It is also an opportunity to immerse oneself into the fabric of British life through interactions with a variety of people. These experiences foster trans-cultural relationships, in addition to providing anecdotes that will be told for years to come. Here are a number of stories from our current crop of interns.
“As a part of my internship, I get to meet the councillors and volunteers from the local Labour Party. I met a 74 year-old volunteer named Dolores a few weeks ago, and we quickly became friends. This past week, she asked me to take her clubbing so that she could find a new man, but she clarified that he has to be in her age-range, so she suggested a local club that's attached to a bingo parlour.”
“Working in Parliament has truly been an interesting opportunity. No two days are the same. Most people view politicians as other worldly beings, refusing to believe that a politician is just a regular person. I have definitely seen this while working for my MP. While most of my responsibilities involve responding to constituent queries and drafting press releases, some of my tasks showed how politicians are just like you and I. My MP loses everything. I've had to track down his wallet, keys, or ID badge on numerous occasions. It's a humbling thought that a man, who is doing so much in service of his country, still misplaced his wallet."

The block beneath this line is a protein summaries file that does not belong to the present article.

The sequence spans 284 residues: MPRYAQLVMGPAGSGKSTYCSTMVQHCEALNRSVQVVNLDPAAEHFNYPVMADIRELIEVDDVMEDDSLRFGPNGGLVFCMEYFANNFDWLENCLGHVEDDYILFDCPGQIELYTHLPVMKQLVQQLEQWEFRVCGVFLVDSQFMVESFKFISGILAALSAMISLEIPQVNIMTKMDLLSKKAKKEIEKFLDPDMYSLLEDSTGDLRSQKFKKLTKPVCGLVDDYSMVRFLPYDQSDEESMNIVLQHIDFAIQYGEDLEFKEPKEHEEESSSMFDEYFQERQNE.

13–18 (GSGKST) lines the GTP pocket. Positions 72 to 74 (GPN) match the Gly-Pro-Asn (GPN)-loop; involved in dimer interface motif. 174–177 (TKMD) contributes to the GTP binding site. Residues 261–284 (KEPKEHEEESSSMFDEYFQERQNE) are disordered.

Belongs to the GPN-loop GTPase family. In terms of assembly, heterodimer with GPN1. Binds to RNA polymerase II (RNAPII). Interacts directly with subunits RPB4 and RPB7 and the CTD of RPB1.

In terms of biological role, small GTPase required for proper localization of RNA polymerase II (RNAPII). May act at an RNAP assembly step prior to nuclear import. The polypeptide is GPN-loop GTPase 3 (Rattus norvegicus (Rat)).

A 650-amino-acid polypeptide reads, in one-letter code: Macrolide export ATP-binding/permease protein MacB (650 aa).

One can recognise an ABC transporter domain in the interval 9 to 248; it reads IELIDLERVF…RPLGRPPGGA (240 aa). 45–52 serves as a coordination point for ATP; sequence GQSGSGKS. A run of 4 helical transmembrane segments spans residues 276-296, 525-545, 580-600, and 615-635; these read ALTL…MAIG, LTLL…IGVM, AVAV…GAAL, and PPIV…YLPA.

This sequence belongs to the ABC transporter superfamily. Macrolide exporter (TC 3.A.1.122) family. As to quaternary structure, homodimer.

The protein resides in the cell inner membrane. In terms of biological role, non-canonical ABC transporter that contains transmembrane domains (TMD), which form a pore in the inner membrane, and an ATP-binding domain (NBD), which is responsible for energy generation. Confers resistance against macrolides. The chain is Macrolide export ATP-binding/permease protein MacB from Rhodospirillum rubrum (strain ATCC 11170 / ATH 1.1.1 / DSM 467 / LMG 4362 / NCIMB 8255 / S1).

"I am the only American in my office, so I am constantly asked very random questions about the United States. Most of the time, they ask me to explain American politics, but more enjoyably, I am asked about random bits of our culture. A few weeks ago I was asked to explain the significance of Groundhog Day, and just yesterday I was asked why students only drink out of red plastic cups at college parties."
“During my internship I have made a friend of sorts in the most unusual of places. Every morning on my commute to Twickenham, I see a bearded man named John. John works for construction of a school in Twickenham, which is scheduled to be done next fall. After the first three weeks of us taking the same commute, I decided to engage him in conversation. We chatted about our commutes and what we were up to, ended up sharing an orange. Now, every time on my way to work, I grab an orange and two coffees, we don’t talk, maybe a nod and smile, we just quietly share the commute.”
“During one of the many breaks in the work flows one my co-workers offered a Kit Kat bar to anyone who wanted of course since the whole office wanted it the fight for the candy bar turned into a brief head or tails competition. In the end I won but decided to share it with the three other co-workers which meant cutting the candy bar with a kitchen knife. (Something I never thought I'd have to do) Everyone was appreciative about the much needed blood sugar boost. (We love candy at our office).”